Seeing the adversity score for each student helped the college reach more deeply into high schools that serve more students who are Latino, low-income or first generation in their families to attend college, he said. Cal Lutheran admits about three-quarters of its 6,000 applicants. The school’s 2018 profile reported about 45 percent of its student body was white, 33 percent Latino, 5 percent Asian and 4 percent black. A third of all students received federal Pell Grants, which are given to those with low income.
Of Cal Lutheran’s top 10 feeder high schools, two usually report more than 50 percent of their students receiving free or reduced cost lunches — a proxy for low-income. That went up to four among ten this year. While the index may not be the sole cause, it probably was a factor, Ward said.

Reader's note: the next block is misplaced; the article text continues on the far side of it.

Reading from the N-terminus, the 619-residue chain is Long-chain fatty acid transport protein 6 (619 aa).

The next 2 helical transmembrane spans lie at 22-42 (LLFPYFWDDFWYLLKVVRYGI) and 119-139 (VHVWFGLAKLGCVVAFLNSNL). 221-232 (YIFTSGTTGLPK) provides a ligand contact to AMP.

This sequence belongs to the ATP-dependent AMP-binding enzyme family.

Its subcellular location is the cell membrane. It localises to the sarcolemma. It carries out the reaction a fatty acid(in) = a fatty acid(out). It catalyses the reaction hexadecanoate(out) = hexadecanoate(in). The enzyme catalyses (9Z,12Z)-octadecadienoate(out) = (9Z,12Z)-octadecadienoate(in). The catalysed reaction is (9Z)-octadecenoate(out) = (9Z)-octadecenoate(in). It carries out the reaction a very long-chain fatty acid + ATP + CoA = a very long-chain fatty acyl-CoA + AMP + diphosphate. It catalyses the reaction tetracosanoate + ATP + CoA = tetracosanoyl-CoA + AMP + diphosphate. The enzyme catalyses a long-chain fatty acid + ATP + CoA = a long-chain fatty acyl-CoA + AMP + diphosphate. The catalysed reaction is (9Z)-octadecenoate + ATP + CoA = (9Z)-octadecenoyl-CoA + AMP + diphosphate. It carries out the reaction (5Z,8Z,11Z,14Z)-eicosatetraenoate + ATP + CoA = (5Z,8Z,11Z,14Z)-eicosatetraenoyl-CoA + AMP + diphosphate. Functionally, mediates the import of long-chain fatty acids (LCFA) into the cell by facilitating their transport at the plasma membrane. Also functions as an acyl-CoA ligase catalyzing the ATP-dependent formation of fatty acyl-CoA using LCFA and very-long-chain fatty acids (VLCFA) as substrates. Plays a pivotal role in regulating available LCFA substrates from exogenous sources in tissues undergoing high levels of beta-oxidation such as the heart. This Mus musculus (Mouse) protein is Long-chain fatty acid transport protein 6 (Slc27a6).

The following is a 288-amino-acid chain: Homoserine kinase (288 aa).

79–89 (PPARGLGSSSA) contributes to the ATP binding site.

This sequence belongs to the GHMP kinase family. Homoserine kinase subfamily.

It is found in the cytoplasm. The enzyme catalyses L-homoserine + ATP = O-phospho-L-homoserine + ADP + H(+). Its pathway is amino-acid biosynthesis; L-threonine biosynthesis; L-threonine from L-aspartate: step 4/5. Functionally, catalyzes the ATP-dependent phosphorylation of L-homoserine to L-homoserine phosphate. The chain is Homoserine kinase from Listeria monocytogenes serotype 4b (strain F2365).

Pomona College, which is more selective and usually admits less than 10 percent of its 10,000 or so applicants, also tested the index and intends to continue using it. Admissions director Sapp said he could not provide statistics on any differences in outcome because many other factors are used in the careful review process. But the scorecard allowed Pomona to establish for the first time a category for rural students that will continue to be used in future years; five percent of the students admitted this year came from rural areas, he said.
Some colleges using the score have reported slight increases in enrollments of students in under-represented categories such as low-income Pell Grant recipients, Latinos or African Americans, said Connie Betterton, the College Board’s vice president for higher education access and strategy.
The adversity score isn’t intended to dictate admissions but can be used as a tool to provide context about “where a student has lived and learned,” she said.